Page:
Several months ago, when I started to do some research about moving full-time to Spain, one thing that definitely put me off becoming a full-time Spanish resident was the red tape and bureaucracy I’d have to follow if I wanted to start a business in Spain. Or, at least, transfer the internet business I already own. That’s because, according to a new report from the Global Entrepreneur Monitor, Spain is a bad country for starting a business. In fact, it’s one of the worst in the world.
According to the Global Entrepreneur Monitor, only 20 percent of young Spaniards have any interest in owning their own business in Spain, as they know what kind of hoops they would have to jump through, and fees and taxes they would have to pay, just to set one up.
Eighty percent of young Spanish students, on the other hand, say they want to become civil servants. No red tape, no fees and, in many cases still, a stable job for life.
The report also states that the World Bank rates Spain as 135th on its list of countries, when it comes to how easy it is to start a business in Spain. The reason? Too much government red tape, far too much paperwork to complete, and fees for just the initial start-up of a business in Spain, at more than €1,000, excessive.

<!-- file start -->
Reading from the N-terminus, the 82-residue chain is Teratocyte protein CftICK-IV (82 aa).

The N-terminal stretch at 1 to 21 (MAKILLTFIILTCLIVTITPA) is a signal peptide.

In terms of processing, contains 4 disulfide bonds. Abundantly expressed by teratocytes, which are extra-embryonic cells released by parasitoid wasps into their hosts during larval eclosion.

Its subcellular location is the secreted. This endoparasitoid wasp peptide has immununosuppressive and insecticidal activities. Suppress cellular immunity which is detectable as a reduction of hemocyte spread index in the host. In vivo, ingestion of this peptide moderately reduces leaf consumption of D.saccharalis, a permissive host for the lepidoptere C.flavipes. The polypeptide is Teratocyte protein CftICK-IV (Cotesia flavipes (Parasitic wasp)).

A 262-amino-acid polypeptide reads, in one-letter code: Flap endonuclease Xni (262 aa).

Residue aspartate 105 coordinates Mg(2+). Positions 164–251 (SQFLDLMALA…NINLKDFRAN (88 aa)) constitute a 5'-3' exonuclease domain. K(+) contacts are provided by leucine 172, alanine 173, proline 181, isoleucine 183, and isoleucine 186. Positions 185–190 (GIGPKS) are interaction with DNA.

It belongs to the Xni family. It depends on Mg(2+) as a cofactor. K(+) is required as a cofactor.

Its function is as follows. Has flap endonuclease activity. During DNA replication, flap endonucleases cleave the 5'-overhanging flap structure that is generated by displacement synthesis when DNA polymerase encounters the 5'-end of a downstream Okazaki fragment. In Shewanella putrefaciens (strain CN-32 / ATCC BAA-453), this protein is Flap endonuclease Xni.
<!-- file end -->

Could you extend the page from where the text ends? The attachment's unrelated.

Yes, from what I read and researched, that’s exactly how it is and a big reason I decided not to bother. After all, why would I move my business from a country that makes it relatively easy to do business, to one like Spain, a bad country for starting a business, and one where the nightmare of red tape and paperwork and exorbitant fees would take much of the joy out of owning one?
By the way, on the subject of setting up a business in Spain, a friend who lives in Madrid sent me this video recently as he too is trying to open a new business in Spain with limited success. It’s a spoof on what happens when you try to register as a freelance worker (become self-employed) in Spain and why so many people don’t bother. Hilarious, of course, and sadly so, so true.